Haakon Maurice Chevalier (Lakewood Township, New Jersey, September 10, 1901 – July 4, 1985) was an American author, translator, and professor of French literature at the University of California, Berkeley best known for his friendship with physicist J. Robert Oppenheimer, whom he met at Berkeley, California in 1937.
Oppenheimer's relationship with Chevalier, and Chevalier's relationship with a possible recruiter for Soviet intelligence, figured prominently in a 1954 hearing of the U.S. Atomic Energy Commission on Oppenheimer's security clearance. At that hearing, Oppenheimer's security clearance was revoked.
Chevalier was born September 10, 1901 in Lakewood Township, New Jersey to French and Norwegian parents. As he was in his twenties he felt attracted by the romantic aspects of seafaring and embarked as a deckhand on one of the last commercial sailing ships , the four masted US schooner Rosamond for a voyage to the southern ocean and Capetown. He left a vivid and nosalgic testimony of this very end of the age of sail in his book : The last voyage of the schooner Rosamond.
In 1945, he served as a translator for the Nuremberg Trials.
Relationship with Oppenheimer
Chevalier met Oppenheimer in 1937 at Berkeley while he was an associate professor of Romance languages. Together, Chevalier and Oppenheimer, would found the Berkeley branch of a teachers' union, which sponsored benefits for leftist causes.
Chevalier was accused of approaching Oppenheimer in 1942 and seeking information about nuclear power for the Soviet Union on behalf of George Eltenton. This encounter, and Oppenheimer's belated reporting of it, would later become one of the key issues in Oppenheimer's security hearings in front of the Atomic Energy Commission in 1954 which resulted in the revocation of his security clearance.
Chevalier is interviewed in The Day After Trinity (1981), an Oscar-nominated documentary about J. Robert Oppenheimer and the atomic bomb.
Later life and death
After the House Subcommittee on Un-American Activities hearing, Chevalier lost his job at Berkeley in 1950 and was unable to find another professorship in the United States and thus moved to France, where he continued to work as a translator.
Chevalier's letters, discovered after his death, form the basis for several books about Oppenheimer.
- 1932. The ironic temper: Anatole France and his time. Oxford University Press. ASIN B00085MTLU
- 1934. André Malraux and "Man's fate": An essay. H. Smith and R. Haas. ASIN B00089VCSC
- 1949. For Us The Living. New York: Alfred A. Knopp. ISBN 1-4179-8987-4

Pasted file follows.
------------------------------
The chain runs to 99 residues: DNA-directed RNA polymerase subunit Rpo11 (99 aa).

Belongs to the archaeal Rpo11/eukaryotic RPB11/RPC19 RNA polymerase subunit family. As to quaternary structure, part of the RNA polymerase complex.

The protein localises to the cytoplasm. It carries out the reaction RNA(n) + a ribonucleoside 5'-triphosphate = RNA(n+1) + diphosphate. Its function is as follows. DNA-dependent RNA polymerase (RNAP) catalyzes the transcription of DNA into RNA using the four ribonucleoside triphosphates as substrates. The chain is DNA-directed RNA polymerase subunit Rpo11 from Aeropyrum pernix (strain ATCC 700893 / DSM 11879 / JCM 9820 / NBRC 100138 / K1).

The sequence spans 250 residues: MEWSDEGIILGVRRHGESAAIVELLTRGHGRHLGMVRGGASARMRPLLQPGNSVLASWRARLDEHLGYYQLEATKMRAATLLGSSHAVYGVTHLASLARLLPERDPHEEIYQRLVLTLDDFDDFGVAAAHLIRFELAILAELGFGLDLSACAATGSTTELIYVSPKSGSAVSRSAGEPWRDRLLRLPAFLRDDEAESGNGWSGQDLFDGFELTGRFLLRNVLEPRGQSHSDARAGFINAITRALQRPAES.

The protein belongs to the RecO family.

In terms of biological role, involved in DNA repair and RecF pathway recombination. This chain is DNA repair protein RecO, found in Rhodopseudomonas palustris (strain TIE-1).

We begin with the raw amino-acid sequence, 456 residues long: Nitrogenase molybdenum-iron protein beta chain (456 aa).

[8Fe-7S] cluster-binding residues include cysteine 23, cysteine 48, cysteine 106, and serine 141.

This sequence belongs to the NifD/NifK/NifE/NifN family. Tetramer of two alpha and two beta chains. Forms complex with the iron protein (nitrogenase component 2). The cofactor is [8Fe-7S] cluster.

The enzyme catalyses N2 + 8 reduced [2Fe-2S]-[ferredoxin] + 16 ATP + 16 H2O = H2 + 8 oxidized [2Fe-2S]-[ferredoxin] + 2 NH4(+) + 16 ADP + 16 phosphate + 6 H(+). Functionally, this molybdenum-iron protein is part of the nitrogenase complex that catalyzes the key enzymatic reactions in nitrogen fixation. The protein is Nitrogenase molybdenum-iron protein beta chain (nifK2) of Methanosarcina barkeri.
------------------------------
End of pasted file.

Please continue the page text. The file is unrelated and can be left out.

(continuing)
- 1959. The Man Who Would Be God. Putnam; [1st American ed.]. ASIN B0006AW3DG
- 1965. Oppenheimer: The Story of a Friendship. New York: George Braziller, Inc. ASIN B0006BN686
- 1970. The last voyage of the schooner Rosamond. Deutsch. ISBN 0-233-96247-6
- Vladimir Pozner. 1942. The Edge of the Sword (Deuil en 24 heures). Modern Age Books.
- Vladimir Pozner. 1943. First Harvest (Les Gens du pays).
- Malraux, André. 1961. Man's Fate. Random House Modern Library. ASIN B000BI694M
- Aragon, Louis. 1961. Holy Week. G. P. Putnam's Sons. ASIN B000EWMJ3A
- Dalí, Salvador. 1986. The Secret Life of Salvador Dalí. Dasa Edicions, S.A. ISBN 84-85814-12-6
- Maurois, Andrei. 1962. Seven faces of love. Doubleday. ASIN B0007H6IX4
- Michaux, Henri. 1963. Light Through Darkness. Orion Press. ASIN B0007E4GJ0
- Vasarely, Victor. 1965. Plastic Arts of the Twentieth Century, Volume 1. Editions du Griffon. ASIN B000FH4NZG
- Fanon, Frantz, A Dying Colonialism 1965
- Broad, William J. September 8, 2002. Father of A-bomb was Communist, book claims. New York Times. A7.
- Gray, Gordon. 1954. In the matter of J. Robert Oppenheimer: transcript of hearing before Personnel Security Board. U.S. Govt. Print. Off. p. 4-6.
- Herken, Gregg. 2002. Brotherhood of the Bomb: The Tangled Lives and Loyalties of Robert Oppenheimer, Ernest Lawrence, and Edward Teller. New York: Henry Holt and Company, LLC.
- New York Times. July 11, 1985. Haakon Chevalier, 83, Author and Translator. Section B; Page 6, Column 4; National Desk.
- Washington Post. July 11, 1985. 'Metro; Deaths Elsewhere. C7.
- Haakon Maurice Chevailer, Federal Bureau of Investigation. Accessed February 9, 2011. "Haakon Maurice Chevalier was born on September 10, 1901, at Lakewood, New Jersey."
- Broad, 2002.
- Strauss, Lewis L., Zuckert, Eugene M., and Campbell, Joseph. 1954, June 29. "Decision and Opinions of the United States Atomic Energy Commission in the Matter of Dr. J. Robert Oppenheimer". Avalon Project At Yale Law School.
- Federal Bureau of Investigation. FOIA Index for Haakon Chevalier.
- Washington Post. July 11, 1985.
- Primary sources used by Herken in Brotherhood of the Bomb
- Annotated bibliography for Haakon Chevalier from the Alsos Digital Library for Nuclear Issues
- Vladimir Pozner se souvient